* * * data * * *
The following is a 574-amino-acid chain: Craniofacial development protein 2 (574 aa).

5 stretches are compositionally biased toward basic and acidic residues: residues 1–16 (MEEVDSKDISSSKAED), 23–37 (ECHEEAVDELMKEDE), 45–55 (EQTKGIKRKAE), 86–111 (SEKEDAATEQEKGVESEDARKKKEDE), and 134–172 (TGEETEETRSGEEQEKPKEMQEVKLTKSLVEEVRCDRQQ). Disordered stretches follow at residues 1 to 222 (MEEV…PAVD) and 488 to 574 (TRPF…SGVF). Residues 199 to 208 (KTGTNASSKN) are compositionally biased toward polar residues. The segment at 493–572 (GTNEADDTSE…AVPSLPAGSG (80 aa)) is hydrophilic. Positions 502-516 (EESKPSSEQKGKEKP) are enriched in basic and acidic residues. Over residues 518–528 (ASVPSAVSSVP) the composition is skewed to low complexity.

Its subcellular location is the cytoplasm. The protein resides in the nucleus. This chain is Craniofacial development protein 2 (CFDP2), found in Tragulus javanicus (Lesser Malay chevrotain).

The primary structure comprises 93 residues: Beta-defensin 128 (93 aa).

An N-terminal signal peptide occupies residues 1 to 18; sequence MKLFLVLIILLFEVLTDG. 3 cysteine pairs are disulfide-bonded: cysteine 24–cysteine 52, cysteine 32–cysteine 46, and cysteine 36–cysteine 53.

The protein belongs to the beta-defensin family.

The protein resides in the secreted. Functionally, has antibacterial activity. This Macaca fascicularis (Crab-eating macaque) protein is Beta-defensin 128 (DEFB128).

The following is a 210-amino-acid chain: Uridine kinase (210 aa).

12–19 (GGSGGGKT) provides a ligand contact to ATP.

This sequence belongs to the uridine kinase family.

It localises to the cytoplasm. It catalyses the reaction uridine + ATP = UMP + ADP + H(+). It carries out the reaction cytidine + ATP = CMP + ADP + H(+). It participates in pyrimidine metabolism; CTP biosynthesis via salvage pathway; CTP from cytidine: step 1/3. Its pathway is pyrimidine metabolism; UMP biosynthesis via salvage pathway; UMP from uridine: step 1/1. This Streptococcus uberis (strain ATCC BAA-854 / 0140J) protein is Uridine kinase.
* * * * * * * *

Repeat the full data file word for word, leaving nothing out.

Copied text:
The following is a 574-amino-acid chain: Craniofacial development protein 2 (574 aa).

5 stretches are compositionally biased toward basic and acidic residues: residues 1–16 (MEEVDSKDISSSKAED), 23–37 (ECHEEAVDELMKEDE), 45–55 (EQTKGIKRKAE), 86–111 (SEKEDAATEQEKGVESEDARKKKEDE), and 134–172 (TGEETEETRSGEEQEKPKEMQEVKLTKSLVEEVRCDRQQ). Disordered stretches follow at residues 1 to 222 (MEEV…PAVD) and 488 to 574 (TRPF…SGVF). Residues 199 to 208 (KTGTNASSKN) are compositionally biased toward polar residues. The segment at 493–572 (GTNEADDTSE…AVPSLPAGSG (80 aa)) is hydrophilic. Positions 502-516 (EESKPSSEQKGKEKP) are enriched in basic and acidic residues. Over residues 518–528 (ASVPSAVSSVP) the composition is skewed to low complexity.

Its subcellular location is the cytoplasm. The protein resides in the nucleus. This chain is Craniofacial development protein 2 (CFDP2), found in Tragulus javanicus (Lesser Malay chevrotain).

The primary structure comprises 93 residues: Beta-defensin 128 (93 aa).

An N-terminal signal peptide occupies residues 1 to 18; sequence MKLFLVLIILLFEVLTDG. 3 cysteine pairs are disulfide-bonded: cysteine 24–cysteine 52, cysteine 32–cysteine 46, and cysteine 36–cysteine 53.

The protein belongs to the beta-defensin family.

The protein resides in the secreted. Functionally, has antibacterial activity. This Macaca fascicularis (Crab-eating macaque) protein is Beta-defensin 128 (DEFB128).

The following is a 210-amino-acid chain: Uridine kinase (210 aa).

12–19 (GGSGGGKT) provides a ligand contact to ATP.

This sequence belongs to the uridine kinase family.

It localises to the cytoplasm. It catalyses the reaction uridine + ATP = UMP + ADP + H(+). It carries out the reaction cytidine + ATP = CMP + ADP + H(+). It participates in pyrimidine metabolism; CTP biosynthesis via salvage pathway; CTP from cytidine: step 1/3. Its pathway is pyrimidine metabolism; UMP biosynthesis via salvage pathway; UMP from uridine: step 1/1. This Streptococcus uberis (strain ATCC BAA-854 / 0140J) protein is Uridine kinase.